Rainbow trout

Image: DOC


Taupō fishery scientists have summarised 2018 trout data for anglers.

Number of trout

Trapping and escapement counts indicate that the overall population of fish in Lake Taupō is slightly lower than last year. Yet fish counts from October in both the Waimarino River and Tauranga-Taupō River are among the highest recorded in 10 years.

Previous radio tracking studies reveal that early in the season trout rely strongly on ‘freshes’ to move up the rivers. This year July was unusually wet, so river levels were elevated much of the time – creating a continuous fresh.

As a result, trout did not accumulate at river mouths in large numbers, waiting before travelling upstream in a group. Instead they formed a small constant trickle of fish that moved passed anglers. They were difficult to target and fishing was consistent but slow.

Near the end of the spawning period there were longer spells of dry weather. This allowed fish to build up close to river mouths as they awaited another fresh. The arrival of wet weather encouraged trout to move upstream in a larger group – providing improved fishing opportunities for anglers.

Condition of trout

‘Patchy’ might be the simplest way to summarise fish condition in 2018. The graph below (figure 1) indicates that the overall condition of the fish was not as good as in 2017.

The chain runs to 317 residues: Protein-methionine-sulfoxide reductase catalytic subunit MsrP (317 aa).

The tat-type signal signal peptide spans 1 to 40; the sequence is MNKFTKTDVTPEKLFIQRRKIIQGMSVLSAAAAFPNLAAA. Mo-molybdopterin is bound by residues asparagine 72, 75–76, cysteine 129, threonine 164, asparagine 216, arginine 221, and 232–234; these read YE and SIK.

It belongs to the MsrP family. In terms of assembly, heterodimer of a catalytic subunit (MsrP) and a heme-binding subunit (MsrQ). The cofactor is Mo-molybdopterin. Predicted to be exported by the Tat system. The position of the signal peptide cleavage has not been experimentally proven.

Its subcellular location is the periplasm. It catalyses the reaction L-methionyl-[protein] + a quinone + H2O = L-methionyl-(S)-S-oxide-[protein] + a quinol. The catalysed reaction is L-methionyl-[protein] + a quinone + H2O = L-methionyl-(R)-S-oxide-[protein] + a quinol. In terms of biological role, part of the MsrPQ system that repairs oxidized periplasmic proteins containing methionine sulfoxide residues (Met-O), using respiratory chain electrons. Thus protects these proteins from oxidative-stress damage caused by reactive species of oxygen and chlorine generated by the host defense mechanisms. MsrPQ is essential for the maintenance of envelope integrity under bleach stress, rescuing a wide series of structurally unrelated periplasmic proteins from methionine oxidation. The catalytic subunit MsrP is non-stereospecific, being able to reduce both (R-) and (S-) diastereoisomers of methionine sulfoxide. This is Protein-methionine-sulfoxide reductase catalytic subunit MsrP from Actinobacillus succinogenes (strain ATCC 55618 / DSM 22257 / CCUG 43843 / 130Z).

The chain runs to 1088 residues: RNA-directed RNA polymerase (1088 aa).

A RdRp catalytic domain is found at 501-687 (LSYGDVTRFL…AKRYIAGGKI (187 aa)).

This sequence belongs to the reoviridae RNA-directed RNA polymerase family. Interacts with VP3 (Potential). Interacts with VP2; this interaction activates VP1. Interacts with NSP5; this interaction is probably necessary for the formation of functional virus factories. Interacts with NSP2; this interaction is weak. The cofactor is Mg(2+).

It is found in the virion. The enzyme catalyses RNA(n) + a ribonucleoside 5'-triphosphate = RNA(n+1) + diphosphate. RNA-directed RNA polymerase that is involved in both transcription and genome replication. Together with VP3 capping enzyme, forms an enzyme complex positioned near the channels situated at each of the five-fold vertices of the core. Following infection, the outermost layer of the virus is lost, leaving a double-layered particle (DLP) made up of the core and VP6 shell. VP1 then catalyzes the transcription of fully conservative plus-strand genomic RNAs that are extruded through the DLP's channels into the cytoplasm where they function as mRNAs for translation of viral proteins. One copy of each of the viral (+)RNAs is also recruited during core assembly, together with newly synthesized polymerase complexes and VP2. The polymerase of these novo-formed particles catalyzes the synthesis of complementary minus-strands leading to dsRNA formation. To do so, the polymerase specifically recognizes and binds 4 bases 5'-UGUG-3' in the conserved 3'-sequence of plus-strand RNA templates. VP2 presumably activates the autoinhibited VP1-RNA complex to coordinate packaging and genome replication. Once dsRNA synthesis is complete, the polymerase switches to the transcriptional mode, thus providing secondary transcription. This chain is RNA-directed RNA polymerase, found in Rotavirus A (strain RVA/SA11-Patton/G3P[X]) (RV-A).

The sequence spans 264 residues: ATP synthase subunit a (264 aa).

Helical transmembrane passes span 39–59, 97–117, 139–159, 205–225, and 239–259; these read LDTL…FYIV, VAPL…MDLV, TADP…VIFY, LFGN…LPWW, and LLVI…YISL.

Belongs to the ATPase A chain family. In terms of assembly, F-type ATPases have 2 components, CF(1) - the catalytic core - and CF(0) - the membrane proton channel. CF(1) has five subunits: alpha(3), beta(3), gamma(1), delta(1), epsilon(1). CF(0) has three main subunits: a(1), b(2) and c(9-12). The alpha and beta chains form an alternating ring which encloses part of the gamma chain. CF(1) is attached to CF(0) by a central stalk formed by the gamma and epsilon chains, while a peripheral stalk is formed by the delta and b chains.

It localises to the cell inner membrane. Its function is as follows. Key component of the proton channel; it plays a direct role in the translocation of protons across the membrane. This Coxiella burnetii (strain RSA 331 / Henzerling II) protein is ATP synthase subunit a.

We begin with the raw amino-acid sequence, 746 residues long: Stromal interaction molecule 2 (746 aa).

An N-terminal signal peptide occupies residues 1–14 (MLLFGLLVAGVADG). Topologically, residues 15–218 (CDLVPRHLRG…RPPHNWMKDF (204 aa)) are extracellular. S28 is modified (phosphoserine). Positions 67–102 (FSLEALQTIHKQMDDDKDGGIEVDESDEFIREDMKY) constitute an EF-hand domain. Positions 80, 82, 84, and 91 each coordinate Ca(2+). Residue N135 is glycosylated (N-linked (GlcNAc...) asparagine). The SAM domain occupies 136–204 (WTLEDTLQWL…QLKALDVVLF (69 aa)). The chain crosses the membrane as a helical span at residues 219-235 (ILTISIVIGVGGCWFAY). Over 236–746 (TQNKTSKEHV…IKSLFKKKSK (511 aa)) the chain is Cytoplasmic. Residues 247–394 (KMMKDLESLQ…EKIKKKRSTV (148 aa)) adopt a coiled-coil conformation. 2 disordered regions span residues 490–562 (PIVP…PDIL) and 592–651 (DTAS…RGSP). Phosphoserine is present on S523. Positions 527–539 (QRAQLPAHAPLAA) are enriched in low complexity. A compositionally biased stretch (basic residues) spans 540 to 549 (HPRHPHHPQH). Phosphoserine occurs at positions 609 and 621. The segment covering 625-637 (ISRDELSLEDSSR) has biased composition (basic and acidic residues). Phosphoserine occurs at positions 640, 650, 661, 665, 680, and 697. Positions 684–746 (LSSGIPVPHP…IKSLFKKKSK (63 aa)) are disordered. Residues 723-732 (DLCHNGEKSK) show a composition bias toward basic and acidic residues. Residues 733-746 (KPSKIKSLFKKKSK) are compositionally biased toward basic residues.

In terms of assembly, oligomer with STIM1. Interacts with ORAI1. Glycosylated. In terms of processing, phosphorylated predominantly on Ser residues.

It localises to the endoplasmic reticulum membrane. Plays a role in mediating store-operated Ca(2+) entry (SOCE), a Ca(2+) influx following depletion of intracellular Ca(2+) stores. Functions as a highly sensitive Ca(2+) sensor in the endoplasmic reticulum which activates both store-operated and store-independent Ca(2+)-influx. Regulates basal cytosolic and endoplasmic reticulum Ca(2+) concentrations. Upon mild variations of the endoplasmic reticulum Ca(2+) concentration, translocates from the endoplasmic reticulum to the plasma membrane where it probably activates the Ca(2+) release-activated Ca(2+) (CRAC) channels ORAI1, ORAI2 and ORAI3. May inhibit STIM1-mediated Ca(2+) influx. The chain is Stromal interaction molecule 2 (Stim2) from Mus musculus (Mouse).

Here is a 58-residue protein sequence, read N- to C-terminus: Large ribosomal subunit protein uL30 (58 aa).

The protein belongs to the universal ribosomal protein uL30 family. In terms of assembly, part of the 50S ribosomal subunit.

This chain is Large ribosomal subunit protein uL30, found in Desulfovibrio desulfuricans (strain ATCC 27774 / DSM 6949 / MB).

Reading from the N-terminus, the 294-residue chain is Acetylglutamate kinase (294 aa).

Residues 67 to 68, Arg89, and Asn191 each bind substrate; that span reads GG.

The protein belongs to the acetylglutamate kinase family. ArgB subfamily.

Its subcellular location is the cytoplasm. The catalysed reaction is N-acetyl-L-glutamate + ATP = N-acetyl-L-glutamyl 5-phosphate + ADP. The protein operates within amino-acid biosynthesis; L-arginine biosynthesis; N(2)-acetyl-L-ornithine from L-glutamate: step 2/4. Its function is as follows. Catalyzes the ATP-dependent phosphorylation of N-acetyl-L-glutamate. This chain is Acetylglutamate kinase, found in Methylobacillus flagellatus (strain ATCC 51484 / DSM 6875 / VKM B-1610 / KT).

Looking at the width of the boxes (represents 75 % of the fish) and the lines (represents 95% of the fish), we can see that this year the extremes are wider than last year.

This means the poor conditioned fish from 2018 are worse than those from the previous year. It also indicates the good fish 2018 are better than the good fish last year.

Figure 1: Graph - condition of brown and rainbow trout at Waipa.
Figure 1: Condition of brown and rainbow trout at Waipa
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Trout to food ratio

So why such a dichotomy? The condition of the fish is dictated by the ratio of fish abundance to the amount of food. With fish abundance this year comparable to last year, the wider differences in condition must be related to the food quantity or availability.

The abundance of food in the lake can be indexed by what is left in the lake if we filter adult trout out. This is precisely what we do during our bi-annual echo-sounding survey.

The figure below (figure 2) shows that this year the overall food abundance in April 2017 was comparable to April 2018.

A closer look indicates that the difference between high and low areas was again greater this year. In other words, it was not as uniform as in 2017. We remember that in 2017 trout caught in the lake looked all like siblings. This year it’s different with the good ones having done very well but the poor ones not so well.

Figure 2: Lake productivity acoustic monitoring 2017 - 2018
Figure 2: Lake productivity – acoustic monitoring
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Some fish have a good food supply and others struggle

We can conclude that some fish have found a good food supply while others for some unknown reason have struggled.

Previous studies have shown us how extensively trout move around the lake but we don’t yet know how smelt and zooplankton move.

Another possibility is that fish spawning in a particular stream move in a specific way on their return to the lake. If so, then the distribution of food in the lake could have a substantial bearing on the potential condition these fish can achieve during growth and post spawning recovery.

To find out more about this we plan to do another tracking experiment where we will follow fish in the lake. The key is we will have identified which river these fish come from before tracking.

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